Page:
There are unbelievers in all churches! Jesus Himself said that in the parable of the wheat and the tares (Mt. 13:24-30), and only at the Final Judgment would they be totally seperated. Is there any church anywhere who can claim that their membership is 100% regenerate? No! Even the most stringent criteria for membership does not preclude that heretics would arise from within the flock (Acts. 20:30), which occur even during the Apostolic Age. What makes anyone so sure that their membership criteria would weed out all the non-believers? How can anyone know the heart of any person to see whether that person is truly regenerate or not? We can only see the external; whether the person professes true doctrine and behave accordingly, but we can never know the heart. If there be a membership criteria which is able to remove the true unregenerate from the church, is is bound to create lots of false negatives (i.e. true believers who are shifted out using those same criteria - c.f.Mt. 13:29), which God forbids (Mt. 13:30)! Yes, we try to screen people so that only regenerate Christians are inside, and we throw out heretics who deny the faith, but that does not imply that we are to do more than Scripture allows us to, and attempting to read the heart of the person whom we are considering for membership is one of such practices which add to God's Word and in fact violates it (Ps. 44:21; Jer. 17:9).

That being said, do any Baptist churches dare to likewise proclaim that their membership is 100% regenerate, since they only baptize those who make a valid confession of faith and live according to it? I would hope not! In fact, one just has to look down church history to see that Baptist churches have apostasized before. How can that be if Baptist churches have 100% regenerate membership? Oviously, Baptist churches try to have 100% regenerate membership, and try to make sure that the people joining them are truly regenerate, but this process was and will never be foolproof.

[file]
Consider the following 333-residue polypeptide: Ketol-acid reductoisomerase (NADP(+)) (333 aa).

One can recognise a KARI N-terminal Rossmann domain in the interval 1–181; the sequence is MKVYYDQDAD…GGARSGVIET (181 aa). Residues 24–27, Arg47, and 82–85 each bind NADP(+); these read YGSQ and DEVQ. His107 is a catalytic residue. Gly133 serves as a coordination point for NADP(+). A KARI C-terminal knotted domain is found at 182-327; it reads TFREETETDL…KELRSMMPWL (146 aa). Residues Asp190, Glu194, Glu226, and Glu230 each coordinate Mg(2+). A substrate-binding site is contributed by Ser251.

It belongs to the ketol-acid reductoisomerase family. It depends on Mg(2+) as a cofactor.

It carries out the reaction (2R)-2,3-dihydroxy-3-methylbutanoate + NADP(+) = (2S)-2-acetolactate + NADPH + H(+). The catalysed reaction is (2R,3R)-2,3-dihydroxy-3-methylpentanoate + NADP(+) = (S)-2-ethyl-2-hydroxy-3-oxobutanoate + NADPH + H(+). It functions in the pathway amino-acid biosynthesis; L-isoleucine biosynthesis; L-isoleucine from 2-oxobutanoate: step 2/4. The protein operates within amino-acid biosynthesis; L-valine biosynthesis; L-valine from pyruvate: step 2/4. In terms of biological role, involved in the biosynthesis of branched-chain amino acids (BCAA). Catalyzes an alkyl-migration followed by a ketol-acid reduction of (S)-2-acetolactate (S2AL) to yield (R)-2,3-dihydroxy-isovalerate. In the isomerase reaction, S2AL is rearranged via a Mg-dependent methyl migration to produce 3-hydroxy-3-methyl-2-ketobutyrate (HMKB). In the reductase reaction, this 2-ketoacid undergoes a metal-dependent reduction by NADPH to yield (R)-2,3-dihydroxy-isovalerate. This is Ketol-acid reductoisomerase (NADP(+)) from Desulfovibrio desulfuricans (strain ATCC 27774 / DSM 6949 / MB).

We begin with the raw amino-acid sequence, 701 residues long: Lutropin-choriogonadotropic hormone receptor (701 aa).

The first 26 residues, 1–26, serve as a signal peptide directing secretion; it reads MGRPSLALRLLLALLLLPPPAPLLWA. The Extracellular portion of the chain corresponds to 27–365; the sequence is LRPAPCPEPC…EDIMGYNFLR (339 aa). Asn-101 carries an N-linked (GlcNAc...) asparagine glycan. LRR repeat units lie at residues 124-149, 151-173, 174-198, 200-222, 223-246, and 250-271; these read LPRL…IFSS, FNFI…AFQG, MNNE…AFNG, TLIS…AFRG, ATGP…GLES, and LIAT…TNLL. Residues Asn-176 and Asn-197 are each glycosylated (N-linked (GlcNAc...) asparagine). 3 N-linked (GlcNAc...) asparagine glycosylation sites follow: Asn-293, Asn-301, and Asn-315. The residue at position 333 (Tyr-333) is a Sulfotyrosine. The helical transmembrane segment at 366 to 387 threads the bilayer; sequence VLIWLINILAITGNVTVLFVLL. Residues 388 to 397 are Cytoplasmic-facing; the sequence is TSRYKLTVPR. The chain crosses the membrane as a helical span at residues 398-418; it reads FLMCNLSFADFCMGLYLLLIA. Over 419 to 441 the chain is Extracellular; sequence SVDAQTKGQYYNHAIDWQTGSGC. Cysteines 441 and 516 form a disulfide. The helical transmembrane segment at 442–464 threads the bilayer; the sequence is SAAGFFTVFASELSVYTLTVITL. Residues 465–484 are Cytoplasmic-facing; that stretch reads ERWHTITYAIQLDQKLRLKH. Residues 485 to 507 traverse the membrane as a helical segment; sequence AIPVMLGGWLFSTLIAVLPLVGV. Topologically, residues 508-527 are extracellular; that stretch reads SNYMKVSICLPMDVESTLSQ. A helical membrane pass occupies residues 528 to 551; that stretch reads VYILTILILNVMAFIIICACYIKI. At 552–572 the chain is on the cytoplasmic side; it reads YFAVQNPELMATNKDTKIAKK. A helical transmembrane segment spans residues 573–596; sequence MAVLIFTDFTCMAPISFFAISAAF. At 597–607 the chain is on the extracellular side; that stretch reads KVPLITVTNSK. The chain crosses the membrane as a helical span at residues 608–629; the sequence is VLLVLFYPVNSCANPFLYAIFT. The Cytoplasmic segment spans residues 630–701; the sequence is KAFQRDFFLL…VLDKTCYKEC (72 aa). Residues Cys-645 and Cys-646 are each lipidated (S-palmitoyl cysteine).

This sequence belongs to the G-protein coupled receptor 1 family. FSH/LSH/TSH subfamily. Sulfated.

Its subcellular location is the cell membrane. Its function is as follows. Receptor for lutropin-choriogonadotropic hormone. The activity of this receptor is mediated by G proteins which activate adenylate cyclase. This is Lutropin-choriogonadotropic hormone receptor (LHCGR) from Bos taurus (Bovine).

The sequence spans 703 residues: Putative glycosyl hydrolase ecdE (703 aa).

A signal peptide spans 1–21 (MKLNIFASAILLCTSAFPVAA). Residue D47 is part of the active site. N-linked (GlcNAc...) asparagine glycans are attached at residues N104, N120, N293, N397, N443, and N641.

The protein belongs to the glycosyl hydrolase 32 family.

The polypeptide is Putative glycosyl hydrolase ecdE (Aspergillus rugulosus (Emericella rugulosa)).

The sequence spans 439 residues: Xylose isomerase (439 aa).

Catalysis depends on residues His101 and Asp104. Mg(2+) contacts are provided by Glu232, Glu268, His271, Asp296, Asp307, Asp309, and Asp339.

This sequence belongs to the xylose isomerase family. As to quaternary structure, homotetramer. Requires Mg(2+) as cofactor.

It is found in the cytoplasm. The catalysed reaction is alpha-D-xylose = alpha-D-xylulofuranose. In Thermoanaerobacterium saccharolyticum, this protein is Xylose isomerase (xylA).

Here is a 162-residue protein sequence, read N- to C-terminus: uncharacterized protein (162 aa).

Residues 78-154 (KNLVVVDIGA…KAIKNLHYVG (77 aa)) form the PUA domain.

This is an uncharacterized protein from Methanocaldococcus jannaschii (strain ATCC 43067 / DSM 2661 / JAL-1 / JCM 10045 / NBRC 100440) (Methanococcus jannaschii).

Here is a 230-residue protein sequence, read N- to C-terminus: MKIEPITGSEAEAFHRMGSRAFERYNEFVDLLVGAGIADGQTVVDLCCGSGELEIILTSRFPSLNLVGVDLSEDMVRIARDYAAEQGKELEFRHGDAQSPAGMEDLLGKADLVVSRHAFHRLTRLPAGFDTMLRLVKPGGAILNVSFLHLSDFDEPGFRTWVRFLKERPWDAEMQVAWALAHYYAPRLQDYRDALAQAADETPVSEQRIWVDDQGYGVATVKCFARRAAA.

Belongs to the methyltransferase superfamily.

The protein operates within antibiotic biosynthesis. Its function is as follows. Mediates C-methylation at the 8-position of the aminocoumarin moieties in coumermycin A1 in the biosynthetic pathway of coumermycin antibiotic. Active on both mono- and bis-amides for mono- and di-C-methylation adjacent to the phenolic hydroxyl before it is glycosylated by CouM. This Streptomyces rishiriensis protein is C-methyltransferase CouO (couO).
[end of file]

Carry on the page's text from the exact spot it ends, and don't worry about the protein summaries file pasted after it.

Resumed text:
Since such is the case, this objection to paedobaptism by saying that it would be filled with unbelievers is false. This could occur with Baptist churches as well! If one says that paedobaptism would give rise to a higher probability for the church to be filled with unbelievers, then that would be more valid. This obviously has happened to Presbyterian and Reformed churches before, where there is laziness in enforcing proper procedure and church discipline for children born to believers who are actually not born again. However, this problem is not unique to paedobaptist churches. Aren't Baptist churches also susceptible to the problem of a formerly admitted member who later apostasized? And how many Baptist churches actually practice church discipline against recalcitrant sinning members? And do Baptist churches sometimes practice more leniency when examining the membership application of the children of members, and especially the pastor's children? I rest my case.

The Lord does not want to do a repeat of Israel, where many were circumcised but many turn away.

Wrong. Verses to support your stand please.

If the Lord wanted a repeat, there would be no need for the NT baptism. The Lord does not 'change' terms for fun.

This is a misunderstanding of the relation between the Old and New Testament, and the Old and New Covenant. The changing of the terms is not because the Lord wanted to somehow make a church whereby all members in it are regenerate, but because the Old Covenant was in types and shadows, whereas all is clear in the New Covenant, therein the changes.

[to be continued]

(Note: All comments are to be posted on the second and concluding post)